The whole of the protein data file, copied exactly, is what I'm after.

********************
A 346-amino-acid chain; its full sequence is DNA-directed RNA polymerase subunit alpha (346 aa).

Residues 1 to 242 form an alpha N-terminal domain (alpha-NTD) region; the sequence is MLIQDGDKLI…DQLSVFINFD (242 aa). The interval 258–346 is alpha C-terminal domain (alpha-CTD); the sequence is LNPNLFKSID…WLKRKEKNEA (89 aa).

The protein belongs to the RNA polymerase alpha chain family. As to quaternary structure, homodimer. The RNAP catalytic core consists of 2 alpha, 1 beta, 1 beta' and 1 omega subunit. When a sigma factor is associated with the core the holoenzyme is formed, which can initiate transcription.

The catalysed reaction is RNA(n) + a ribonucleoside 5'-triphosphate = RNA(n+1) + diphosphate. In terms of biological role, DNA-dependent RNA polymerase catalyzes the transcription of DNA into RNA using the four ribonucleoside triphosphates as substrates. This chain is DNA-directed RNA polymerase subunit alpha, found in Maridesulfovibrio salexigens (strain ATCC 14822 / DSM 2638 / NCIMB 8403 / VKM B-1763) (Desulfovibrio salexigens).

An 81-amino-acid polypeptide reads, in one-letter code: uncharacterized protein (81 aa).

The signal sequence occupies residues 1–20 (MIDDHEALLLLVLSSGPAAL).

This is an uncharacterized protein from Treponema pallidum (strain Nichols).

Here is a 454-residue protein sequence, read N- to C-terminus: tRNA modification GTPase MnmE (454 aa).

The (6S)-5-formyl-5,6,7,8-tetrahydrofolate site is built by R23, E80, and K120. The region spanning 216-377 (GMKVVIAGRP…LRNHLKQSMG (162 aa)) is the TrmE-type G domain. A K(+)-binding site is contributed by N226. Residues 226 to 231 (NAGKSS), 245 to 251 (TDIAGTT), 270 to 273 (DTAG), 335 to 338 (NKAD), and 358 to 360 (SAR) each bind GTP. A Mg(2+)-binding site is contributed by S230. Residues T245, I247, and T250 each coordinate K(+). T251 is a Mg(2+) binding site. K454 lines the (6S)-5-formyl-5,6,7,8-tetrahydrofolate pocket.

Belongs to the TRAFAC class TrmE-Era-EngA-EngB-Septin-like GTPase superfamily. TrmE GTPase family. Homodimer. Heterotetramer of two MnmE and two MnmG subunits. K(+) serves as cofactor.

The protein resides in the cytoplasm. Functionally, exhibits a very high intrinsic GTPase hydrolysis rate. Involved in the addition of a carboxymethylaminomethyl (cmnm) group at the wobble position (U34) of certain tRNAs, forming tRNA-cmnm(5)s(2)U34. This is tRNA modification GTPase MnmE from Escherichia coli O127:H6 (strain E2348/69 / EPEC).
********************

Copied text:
A 346-amino-acid chain; its full sequence is DNA-directed RNA polymerase subunit alpha (346 aa).

Residues 1 to 242 form an alpha N-terminal domain (alpha-NTD) region; the sequence is MLIQDGDKLI…DQLSVFINFD (242 aa). The interval 258–346 is alpha C-terminal domain (alpha-CTD); the sequence is LNPNLFKSID…WLKRKEKNEA (89 aa).

The protein belongs to the RNA polymerase alpha chain family. As to quaternary structure, homodimer. The RNAP catalytic core consists of 2 alpha, 1 beta, 1 beta' and 1 omega subunit. When a sigma factor is associated with the core the holoenzyme is formed, which can initiate transcription.

The catalysed reaction is RNA(n) + a ribonucleoside 5'-triphosphate = RNA(n+1) + diphosphate. In terms of biological role, DNA-dependent RNA polymerase catalyzes the transcription of DNA into RNA using the four ribonucleoside triphosphates as substrates. This chain is DNA-directed RNA polymerase subunit alpha, found in Maridesulfovibrio salexigens (strain ATCC 14822 / DSM 2638 / NCIMB 8403 / VKM B-1763) (Desulfovibrio salexigens).

An 81-amino-acid polypeptide reads, in one-letter code: uncharacterized protein (81 aa).

The signal sequence occupies residues 1–20 (MIDDHEALLLLVLSSGPAAL).

This is an uncharacterized protein from Treponema pallidum (strain Nichols).

Here is a 454-residue protein sequence, read N- to C-terminus: tRNA modification GTPase MnmE (454 aa).

The (6S)-5-formyl-5,6,7,8-tetrahydrofolate site is built by R23, E80, and K120. The region spanning 216-377 (GMKVVIAGRP…LRNHLKQSMG (162 aa)) is the TrmE-type G domain. A K(+)-binding site is contributed by N226. Residues 226 to 231 (NAGKSS), 245 to 251 (TDIAGTT), 270 to 273 (DTAG), 335 to 338 (NKAD), and 358 to 360 (SAR) each bind GTP. A Mg(2+)-binding site is contributed by S230. Residues T245, I247, and T250 each coordinate K(+). T251 is a Mg(2+) binding site. K454 lines the (6S)-5-formyl-5,6,7,8-tetrahydrofolate pocket.

Belongs to the TRAFAC class TrmE-Era-EngA-EngB-Septin-like GTPase superfamily. TrmE GTPase family. Homodimer. Heterotetramer of two MnmE and two MnmG subunits. K(+) serves as cofactor.

The protein resides in the cytoplasm. Functionally, exhibits a very high intrinsic GTPase hydrolysis rate. Involved in the addition of a carboxymethylaminomethyl (cmnm) group at the wobble position (U34) of certain tRNAs, forming tRNA-cmnm(5)s(2)U34. This is tRNA modification GTPase MnmE from Escherichia coli O127:H6 (strain E2348/69 / EPEC).